Go to HHH home page.
Smart Politics
 


How Will the National Media Cover the Franken vs. Coleman Recount?

Bookmark and Share

As the headline of Barack Obama’s historic victory begins to fade and political reporters and analysts need to turn their attention elsewhere, it is likely the recount in Minnesota's U.S. Senate race will satisfy their cravings and subsequently garner even more national attention.

To date, due to its understandably Obama-centric coverage, the national media has largely made only passing references to the close battle and forthcoming recount here in the Gopher State (as well as the shocking election results in the Alaska Senate race, with convicted felon Ted Stevens in a fight for his political life).

Still, there are a number of reasons the Al Franken-Norm Coleman matchup should begin to draw more of the media’s eye: 1) the race was the most expensive U.S. Senate contest in the nation in 2008, 2) the race features a well-known celebrity in Franken, and 3) the race had the strongest performance by a third-party candidate in any U.S. Senate matchup this year.

The stance of some national media figures will be quite predictable: Bill O’Reilly, a long-time adversary of Franken, has already weighed in on his program, stating last week how he was befuddled as to how any American could vote for this “evil? man. O’Reilly made no mention on his program as to how nearly 50 percent of Alaskans could vote for a (Republican) felon in a U.S. Senate race.

Perhaps some of the media will recast the recount as the 2008 version of Gore vs. Bush. The media tried to do this with Kerry vs. Bush in Ohio in 2004, but the story did not have any legs. The true sequel to Gore vs. Bush in 2004 was Washington’s Gubernatorial contest in which Democrat Christine Gregoire defeated Republican Dino Rossi by 129 votes. That race also featured a highly controversial recount – as well as a rematch in 2008 (which Gregoire won by 7 points; it is doubtful, should Franken lose the recount, that the DFL will give him a second chance to oust Coleman).

Some political reporters will undoubtedly frame their story as another instance of Minnesota wackiness: “This is the state that elected former wrestler Jesse Ventura, so it is no surprise nearly half the state is willing to send a comedian to D.C.…?

The question the media should pose is how it is that Republicans continue to edge out DFLers in high profile races in Minnesota in Democratic wave election years (in 2006 with Tim Pawlenty, and in 2008 with Coleman and 6th CD Representative Michele Bachmann).

Smart Politics will continue to keep an eye and ear on the national media as they descend upon the Gopher State to cover the recount.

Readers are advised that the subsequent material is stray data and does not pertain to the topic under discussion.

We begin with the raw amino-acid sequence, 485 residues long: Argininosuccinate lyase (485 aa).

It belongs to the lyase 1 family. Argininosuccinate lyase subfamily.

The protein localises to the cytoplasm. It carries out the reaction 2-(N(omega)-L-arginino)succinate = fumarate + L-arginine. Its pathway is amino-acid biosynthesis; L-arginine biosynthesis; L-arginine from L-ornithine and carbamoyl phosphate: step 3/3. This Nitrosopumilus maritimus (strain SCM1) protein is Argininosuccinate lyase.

Previous post: Green Party Sets Personal Best in Minnesota's HD 61B Contest
Next post: Inside Obama's Landslide: The Young Man Went West

Leave a comment


Remains of the Data

No Free Passes: States With 2 Major Party Candidates in Every US House Race

Indiana has now placed candidates from both major parties on the ballot in a nation-best 189 consecutive U.S. House races, with New Hampshire, Minnesota, Idaho, and Montana also north of 100 in a row.

Political Crumbs

Gubernatorial Highs and Lows

Two sitting governors currently hold the record for the highest gubernatorial vote ever received in their respective states by a non-incumbent: Republican Matt Mead of Wyoming (65.7 percent in 2010) and outgoing GOPer Dave Heineman of Nebraska (73.4 percent in 2006). Republican Gary Herbert of Utah had not previously won a gubernatorial contest when he notched a state record 64.1 percent for his first victory in 2010, but was an incumbent at the time after ascending to the position in 2009 after the early departure of Jon Huntsman. Meanwhile, two sitting governors hold the record in their states for the lowest mark ever recorded by a winning gubernatorial candidate (incumbent or otherwise): independent-turned-Democrat Lincoln Chafee of Rhode Island (36.1 percent in 2010) and Democrat Terry McAuliffe of Virginia (47.8 percent in 2013).


An Idaho Six Pack

Two-term Idaho Republican Governor Butch Otter only polled at 39 percent in a recent PPP survey of the state's 2014 race - just four points ahead of Democratic businessman A.J. Balukoff. Otter's low numbers reflect his own struggles as a candidate (witness his weak primary win against State Senator Russ Fulcher) combined with the opportunity for disgruntled Idahoans to cast their votes for one of four third party and independent candidates, who collectively received the support of 12 percent of likely voters: Libertarian John Bujak, the Constitution Party's Steve Pankey, and independents Jill Humble and Pro-Life (aka Marvin Richardson). The six candidate options in a gubernatorial race sets an all-time record in the Gem State across the 46 elections conducted since statehood. The previous high water mark of five candidates was reached in seven previous cycles: 1902, 1904, 1908, 1912, 1914, 1966, and 2010.


more POLITICAL CRUMBS

Humphrey School Sites
CSPG
Humphrey New Media Hub

Issues />

<div id=
Abortion
Afghanistan
Budget and taxes
Campaign finances
Crime and punishment
Economy and jobs
Education
Energy
Environment
Foreign affairs
Gender
Health
Housing
Ideology
Immigration
Iraq
Media
Military
Partisanship
Race and ethnicity
Reapportionment
Redistricting
Religion
Sexuality
Sports
Terrorism
Third parties
Transportation
Voting